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Mere micrograms—the equivalent of a few grains of sugar—can be fatal.
Part of what makes the opioid epidemic such a wicked problem is the speed with which the entire epidemic can change. Blink, and you could have a brand new crisis on your hands.
The spread of carfentanil is the latest development. The substance itself is a terrifyingly powerful big animal sedative that is being mixed with heroin to fatal results. And, over the course of the last several weeks, police departments across the country have issued alerts that the drug has landed on their doorstep.
On Tuesday, three cases of carfentanil-related overdoses were confirmed in New Hampshire. The drug has been linked to two recent deaths in Anne Arundel County, Maryland, and one in Frederick County, Maryland. Coroners in Illinois, Wisconsin, Minnesota and Colorado have all confirmed that carfentanil was involved in deaths within the past several weeks.
While these deaths are tragic, it should be noted these overdoses fit into the larger trend of the opioid crisis. As Route Fifty has reported previously, national-level data from the U.S. Centers for Disease Control and Prevention have found that overdose deaths as a result of so-called “natural” drugs like heroin and “semi-synthetic” opioids like oxycodone and hydrocodone are actually on the decline, while deaths from synthetics like fentanyl and carfentanil are rising in number. In 2010, 8 percent of overdose deaths in the U.S. were linked to synthetic overdoses, by 2015, it had risen to 18 percent.
So, what makes carfentanil so dangerous?
The drug, which comes to the country from labs in China, is incredibly potent. By some accounts, it’s more than 100 times more potent than fentanyl—which is already more than 100 times stronger than heroin. Mere micrograms—the equivalent of a few grains of sugar—can be fatal.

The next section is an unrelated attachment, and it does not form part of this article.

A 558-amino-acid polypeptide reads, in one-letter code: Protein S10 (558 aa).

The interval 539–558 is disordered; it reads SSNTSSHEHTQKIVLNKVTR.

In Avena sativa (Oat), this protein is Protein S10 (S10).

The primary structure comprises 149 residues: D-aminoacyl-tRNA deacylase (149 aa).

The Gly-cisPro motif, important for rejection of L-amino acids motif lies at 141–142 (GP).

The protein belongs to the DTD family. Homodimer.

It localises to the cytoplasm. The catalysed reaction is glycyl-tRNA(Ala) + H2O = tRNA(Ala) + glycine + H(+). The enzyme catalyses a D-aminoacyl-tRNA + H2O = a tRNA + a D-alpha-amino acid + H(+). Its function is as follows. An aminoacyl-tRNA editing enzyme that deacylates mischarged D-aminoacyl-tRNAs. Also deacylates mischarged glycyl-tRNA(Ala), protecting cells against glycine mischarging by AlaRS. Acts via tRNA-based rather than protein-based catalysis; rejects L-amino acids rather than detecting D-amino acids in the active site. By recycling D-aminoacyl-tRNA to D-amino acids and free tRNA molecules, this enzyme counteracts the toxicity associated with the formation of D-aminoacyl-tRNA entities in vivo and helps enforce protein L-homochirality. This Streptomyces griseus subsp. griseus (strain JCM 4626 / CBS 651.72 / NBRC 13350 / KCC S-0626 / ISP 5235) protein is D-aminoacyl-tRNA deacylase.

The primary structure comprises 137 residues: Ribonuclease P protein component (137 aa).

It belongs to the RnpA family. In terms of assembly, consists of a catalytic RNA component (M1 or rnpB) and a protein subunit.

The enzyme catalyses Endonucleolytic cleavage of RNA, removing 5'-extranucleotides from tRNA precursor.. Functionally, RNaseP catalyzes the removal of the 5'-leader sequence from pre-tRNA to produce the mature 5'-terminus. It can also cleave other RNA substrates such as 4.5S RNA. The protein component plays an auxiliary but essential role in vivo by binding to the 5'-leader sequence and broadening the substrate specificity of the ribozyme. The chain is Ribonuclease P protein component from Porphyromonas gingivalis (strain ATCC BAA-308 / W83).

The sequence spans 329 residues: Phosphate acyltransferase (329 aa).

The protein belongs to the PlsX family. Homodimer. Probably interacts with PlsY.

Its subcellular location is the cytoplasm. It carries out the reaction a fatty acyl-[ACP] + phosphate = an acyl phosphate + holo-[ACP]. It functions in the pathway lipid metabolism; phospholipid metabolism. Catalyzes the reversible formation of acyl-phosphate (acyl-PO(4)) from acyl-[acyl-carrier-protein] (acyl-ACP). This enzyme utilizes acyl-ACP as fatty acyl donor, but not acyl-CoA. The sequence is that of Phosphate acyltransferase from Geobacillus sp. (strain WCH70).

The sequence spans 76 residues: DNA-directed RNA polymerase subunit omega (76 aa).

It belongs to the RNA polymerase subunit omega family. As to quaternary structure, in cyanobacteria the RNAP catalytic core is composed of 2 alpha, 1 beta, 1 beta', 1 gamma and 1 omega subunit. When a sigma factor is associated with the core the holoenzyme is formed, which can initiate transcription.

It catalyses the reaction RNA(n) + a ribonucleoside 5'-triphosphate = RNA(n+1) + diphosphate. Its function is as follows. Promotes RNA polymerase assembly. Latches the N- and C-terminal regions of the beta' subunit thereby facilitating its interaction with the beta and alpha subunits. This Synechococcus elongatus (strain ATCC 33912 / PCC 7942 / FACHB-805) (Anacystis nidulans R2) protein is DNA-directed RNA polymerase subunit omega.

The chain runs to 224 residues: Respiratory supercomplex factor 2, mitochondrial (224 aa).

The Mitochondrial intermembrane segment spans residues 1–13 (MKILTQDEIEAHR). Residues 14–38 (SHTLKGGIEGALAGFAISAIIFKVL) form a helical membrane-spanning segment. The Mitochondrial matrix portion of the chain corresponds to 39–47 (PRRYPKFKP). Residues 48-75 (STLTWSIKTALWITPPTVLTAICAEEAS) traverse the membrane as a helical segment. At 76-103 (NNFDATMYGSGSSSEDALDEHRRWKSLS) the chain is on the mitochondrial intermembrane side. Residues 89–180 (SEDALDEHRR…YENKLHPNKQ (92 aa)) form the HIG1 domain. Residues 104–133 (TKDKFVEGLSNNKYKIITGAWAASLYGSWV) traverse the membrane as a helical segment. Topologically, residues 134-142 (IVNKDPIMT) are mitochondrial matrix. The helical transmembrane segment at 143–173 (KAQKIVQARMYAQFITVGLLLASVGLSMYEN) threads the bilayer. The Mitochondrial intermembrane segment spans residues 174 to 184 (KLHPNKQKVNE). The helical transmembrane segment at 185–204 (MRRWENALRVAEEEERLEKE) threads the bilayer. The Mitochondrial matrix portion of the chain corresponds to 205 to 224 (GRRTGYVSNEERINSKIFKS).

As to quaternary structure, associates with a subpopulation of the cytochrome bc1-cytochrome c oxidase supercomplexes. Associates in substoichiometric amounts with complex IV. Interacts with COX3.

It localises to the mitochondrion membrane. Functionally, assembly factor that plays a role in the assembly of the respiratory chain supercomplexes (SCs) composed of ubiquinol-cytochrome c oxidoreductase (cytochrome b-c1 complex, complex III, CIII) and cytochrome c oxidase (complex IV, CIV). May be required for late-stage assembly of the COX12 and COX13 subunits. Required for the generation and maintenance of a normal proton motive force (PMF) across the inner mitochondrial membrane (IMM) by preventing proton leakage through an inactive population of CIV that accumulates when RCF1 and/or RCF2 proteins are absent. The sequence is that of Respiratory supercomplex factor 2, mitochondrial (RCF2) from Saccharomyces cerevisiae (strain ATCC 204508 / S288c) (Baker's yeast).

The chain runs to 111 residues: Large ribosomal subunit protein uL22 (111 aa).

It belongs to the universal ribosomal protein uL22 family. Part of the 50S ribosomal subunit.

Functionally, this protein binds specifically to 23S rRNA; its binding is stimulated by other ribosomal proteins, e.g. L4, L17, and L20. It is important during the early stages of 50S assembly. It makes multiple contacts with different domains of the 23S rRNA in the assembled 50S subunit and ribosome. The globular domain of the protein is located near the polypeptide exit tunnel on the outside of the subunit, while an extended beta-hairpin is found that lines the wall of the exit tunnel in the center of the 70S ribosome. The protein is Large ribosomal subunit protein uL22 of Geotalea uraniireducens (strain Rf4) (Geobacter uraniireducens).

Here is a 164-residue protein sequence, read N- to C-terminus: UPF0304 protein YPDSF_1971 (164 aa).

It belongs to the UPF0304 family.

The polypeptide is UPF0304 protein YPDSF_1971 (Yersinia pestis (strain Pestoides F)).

While fentanyl was developed to be used in treatment of humans—some drug companies even produce it in lollipop form as a pain management tool for patients undergoing chemotherapy—carfentanil was never intended to be used by people. Rather, it’s a drug that was strictly meant as a tranquilizer for elephants, rhinos, hippos and other big game.
In fact, carfentanil is so potent, all the zookeepers and vets in the U.S. combined only need about 18 grams of the drug for an entire year—that’s less than roughly 5 teaspoons, Melvin Patterson, a spokesman for the Drug Enforcement Administration told The Washington Post.
To the naked eye, heroin and heroin that has been cut with carfentanil look exactly the same, making it impossible for drug users to know for sure exactly what it is they are putting in their bodies.
And, finally, carfentanil can be ingested if it is absorbed into bare skin or inhaled, meaning it poses a unique threat to first responders, medical personnel and coroners. If inhaled or touched, even a puff of powder that escapes out of a bag as it’s resealed, could be toxic.
In response, police departments across the country have issued special alerts to emergency medical personnel to take extra precautions when dealing with overdose victims. And, due to the risks associated with handling carfentanil, many law enforcement agencies are choosing to suspend testing of heroin at crime scenes, saving those procedures for the safety of a laboratory instead.
And, to make matters even more complicated, someone overdosing on carfentanil may require more than just the standard single dose of Narcan, the overdose-reversing drug. In short, Lakshmi K. Sammarco, the coroner for Hamilton County, Ohio, put it this way to The Denver Post last year: “Don’t count on Narcan to be able to reverse the effects of carfentanil.”
And, following the tragedy of a carfentanil overdose death, the complications aren’t over. Carfentanil presents several particular hurdles for medical examiners and coroners. First, because the lethal amount of the drug is so miniscule, it can be incredibly difficult to detect in a toxicology screening.
And, in order to do that screening in the first place, coroners must have on hand a clean sample of the drug—in order to know what to look for. But, because carfentanil is so new, many companies that would otherwise supply the sample, often called a “known standard” don’t have them.
Quinn Libson is a Staff Correspondent for Government Executive’s Route Fifty based in Washington, D.C.